When Unemployment Knocks on Your Door
I’ve tried not to complain too much. I know that there are a lot of people who are in worse situations than we are. We have been able to keep a roof over our heads and while our children may not have the latest in clothing styles and electronic gadgets, they are well fed and aren’t exactly suffering. Truly, we are grateful for what we have.
Unfortunately, if I am unable to secure another full-time job making at least what I earn now before this job ends, we will lose our house. Like many others out there, we have no savings because we’ve been struggling for a long time. Unemployment benefits, as much as they may be needed, won’t be enough.
Still, after the initial shock, I remain cautiously optimistic. I have six months to find something and have a diverse skill set that should serve me well in other industries. I have only been in health insurance for four years; I’ve worked in a variety of different settings throughout my career. Sure, I’d love to make my living full-time as a writer, but for now it remains a pleasant sideline. And if we do lose the house, we could probably find an inexpensive rental or, in a worst case scenario, move in temporarily with relatives. We are not completely without options.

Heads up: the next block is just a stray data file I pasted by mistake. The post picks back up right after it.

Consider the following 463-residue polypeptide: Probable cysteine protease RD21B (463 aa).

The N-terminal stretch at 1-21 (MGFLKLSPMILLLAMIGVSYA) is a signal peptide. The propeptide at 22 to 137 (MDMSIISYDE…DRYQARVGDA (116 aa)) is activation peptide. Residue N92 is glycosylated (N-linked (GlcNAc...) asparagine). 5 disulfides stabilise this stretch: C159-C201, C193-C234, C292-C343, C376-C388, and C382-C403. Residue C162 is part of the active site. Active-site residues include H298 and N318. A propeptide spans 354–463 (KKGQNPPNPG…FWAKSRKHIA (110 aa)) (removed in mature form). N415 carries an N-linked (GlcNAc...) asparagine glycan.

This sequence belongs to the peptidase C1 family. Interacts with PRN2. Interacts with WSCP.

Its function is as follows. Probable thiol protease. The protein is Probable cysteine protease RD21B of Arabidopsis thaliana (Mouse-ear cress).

What I do know is this: My future may be uncertain, but whatever happens, I’ll plan to be in charge of my own destiny. I won’t be looking to a “lightbringer” or “messiah” or “The One” to solve my problems, fill up my gas tank, or stock my pantry. Despite what the Marxists at the highest echelons of government would like you to believe, hard work and resourcefulness -- not reliance on government handouts paid for by other taxpayers -- are the hallmarks of America's success. Far be it from me to break from this hallowed tradition.